Draw a vertical line on each of the construction papers, making a 1-inch strip. Ask the child to cut along the lines you drew. Before the child tears the strips, ask him to arrange the strips in the correct order of the colors of the rainbow.

Have the child tear each strip into pieces. Encourage him to use both hands and tear the pieces from top to bottom. If you want to work more on scissors skills or visual-motor skills, you can draw lines on the strips (straight, crocked or curved) and have the child cut along the lines you drew.

Finally, have the child glue the small pieces onto the paper plate, using the curved lines you drew to place the colors in the correct order.

Pop the Wrap

Bubble Wrap

Have the child throw the dice.

The child will then need to pop the corresponding number of bubbles that the dice are showing.

You can also use a timer to time how long it takes the child to pop a certain amount of bubbles.

If the sound of popping interferes with the child’s ability to complete the activity, you may want to try and do this activity outdoors.

Paper Roll Caterpillar

Caterpillar shape glued

Using the pencil and the ruler, mark the toilet roll every 2 inches and draw around the tube. These will be cutting lines we will use to create the paper roll caterpillar body.

Take the scissors and cut around the marks you have made so that you are left with several short tubes.

Paint the tubes both on the inside and outside, it is more effective if you paint the outside a different color to the inside.

Glue the tubes to each other, end to end, putting one tube aside to use for the head later.

Glue the head tube on the top of the last tube in the chain.

Using the glue, stick the two wiggle eyes on the head.

Draw a mouth just below the wiggle eyes.

Using the felt or the pipe cleaners, cut two short pieces and stick onto the top of the head to make antenna.

Cut two more pieces for each body section the caterpillar has and stick these onto the bottom to create legs.

Crumples

On a piece of construction paper, draw a simple shape or a simple picture.

Let the child tear out small pieces of tissue paper and ask him to crumple the pieces into a small ball, using his fingers. If the child is too young or if his hands are too weak, you should provide him with smaller pieces of tissue paper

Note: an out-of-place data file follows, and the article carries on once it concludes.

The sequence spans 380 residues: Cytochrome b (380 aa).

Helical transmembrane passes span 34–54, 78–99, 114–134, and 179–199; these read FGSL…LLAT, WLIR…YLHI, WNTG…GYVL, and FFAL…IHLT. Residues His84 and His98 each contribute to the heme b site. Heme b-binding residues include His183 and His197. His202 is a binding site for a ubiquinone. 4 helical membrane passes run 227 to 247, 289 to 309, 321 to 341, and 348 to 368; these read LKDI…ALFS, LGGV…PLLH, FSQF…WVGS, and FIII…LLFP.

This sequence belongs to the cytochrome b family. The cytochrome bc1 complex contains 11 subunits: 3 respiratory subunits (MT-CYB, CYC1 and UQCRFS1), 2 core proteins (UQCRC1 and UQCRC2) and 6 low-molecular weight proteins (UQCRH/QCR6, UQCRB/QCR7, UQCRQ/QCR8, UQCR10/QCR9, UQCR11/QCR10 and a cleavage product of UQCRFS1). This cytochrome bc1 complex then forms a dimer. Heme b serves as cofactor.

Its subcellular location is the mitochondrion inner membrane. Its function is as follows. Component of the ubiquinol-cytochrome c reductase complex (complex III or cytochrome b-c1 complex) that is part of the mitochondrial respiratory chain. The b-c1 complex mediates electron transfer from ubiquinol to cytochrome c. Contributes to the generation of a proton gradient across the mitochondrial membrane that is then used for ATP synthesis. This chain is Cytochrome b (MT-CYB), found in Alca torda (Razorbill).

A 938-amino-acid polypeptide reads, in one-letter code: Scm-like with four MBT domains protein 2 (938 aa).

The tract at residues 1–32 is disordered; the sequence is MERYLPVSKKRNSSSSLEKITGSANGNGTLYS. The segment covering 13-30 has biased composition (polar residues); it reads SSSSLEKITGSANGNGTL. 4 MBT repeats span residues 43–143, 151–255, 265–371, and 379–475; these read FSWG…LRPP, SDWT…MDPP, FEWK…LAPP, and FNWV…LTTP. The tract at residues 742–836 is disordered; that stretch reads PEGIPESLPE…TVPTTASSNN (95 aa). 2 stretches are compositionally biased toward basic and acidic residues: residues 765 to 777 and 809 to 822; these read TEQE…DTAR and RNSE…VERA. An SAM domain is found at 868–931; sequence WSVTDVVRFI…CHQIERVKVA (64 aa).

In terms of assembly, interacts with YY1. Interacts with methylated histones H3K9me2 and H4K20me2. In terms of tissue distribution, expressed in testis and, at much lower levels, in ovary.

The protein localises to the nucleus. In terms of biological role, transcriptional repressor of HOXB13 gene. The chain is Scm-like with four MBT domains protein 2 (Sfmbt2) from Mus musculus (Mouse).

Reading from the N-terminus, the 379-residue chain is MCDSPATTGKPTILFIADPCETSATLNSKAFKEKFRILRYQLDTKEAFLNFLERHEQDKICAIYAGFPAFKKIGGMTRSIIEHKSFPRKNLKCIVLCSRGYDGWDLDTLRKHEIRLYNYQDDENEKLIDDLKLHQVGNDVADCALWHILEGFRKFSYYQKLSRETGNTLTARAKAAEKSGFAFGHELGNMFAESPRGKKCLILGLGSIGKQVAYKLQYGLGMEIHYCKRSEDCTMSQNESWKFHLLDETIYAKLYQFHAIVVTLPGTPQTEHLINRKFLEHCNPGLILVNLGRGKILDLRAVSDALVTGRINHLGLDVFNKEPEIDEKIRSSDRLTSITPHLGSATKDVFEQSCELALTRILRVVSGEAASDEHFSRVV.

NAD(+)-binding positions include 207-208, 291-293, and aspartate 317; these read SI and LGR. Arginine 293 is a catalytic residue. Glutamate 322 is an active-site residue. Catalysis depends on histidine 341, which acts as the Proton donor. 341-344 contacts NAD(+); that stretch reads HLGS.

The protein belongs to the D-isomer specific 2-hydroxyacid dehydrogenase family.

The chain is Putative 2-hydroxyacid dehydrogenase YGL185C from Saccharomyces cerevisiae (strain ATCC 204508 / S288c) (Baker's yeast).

Older children should be encouraged to use only their thumb, index finger, and middle finger.

Have the child glue the little balls he crumpled on the drawing.

In addition, this activity allows you to work on eye-hand coordination and visual integration as you may ask the child to glue the crumpled balls on a straight line, circle, or a simple picture.

Decorated Bead Box

Place the beads in an open container.

Ask the child to dip the paint brush in glue or for tactile perception use his fingers. Cover one side of the plastic container with glue.

Using 2 fingers pick up one bead at a time and stick it on the plastic container.

Rotate the plastic container and repeat covering each side with glue and sticking beads on it.

For grading, use the tweezers to pick up the beads and stick on the plastic container.

Bean Mosaic

On a sheet of construction paper, sketch a simple picture, or allow the child to draw a picture/shape.

Using the glue, instruct the child to trace the outline of the picture.

Once the picture is outlined with glue, ask the child to pick up one bean or button at a time, and glue it along the outline of the picture.

If you wish to promote translation skills (finger to palm and palm to finger), ask the child to pick up 2 or more beans, transferring them one at a time into the palm of their hand, then transfer them out, one at a time, to be glued on the outline.

Let the child continue pasting the reminder of the beans on the picture, putting the beans close to each other.

To grade the activity up, provide the child with tweezers to pick up the beans.

Use larger buttons or pom-poms to grade the activity down.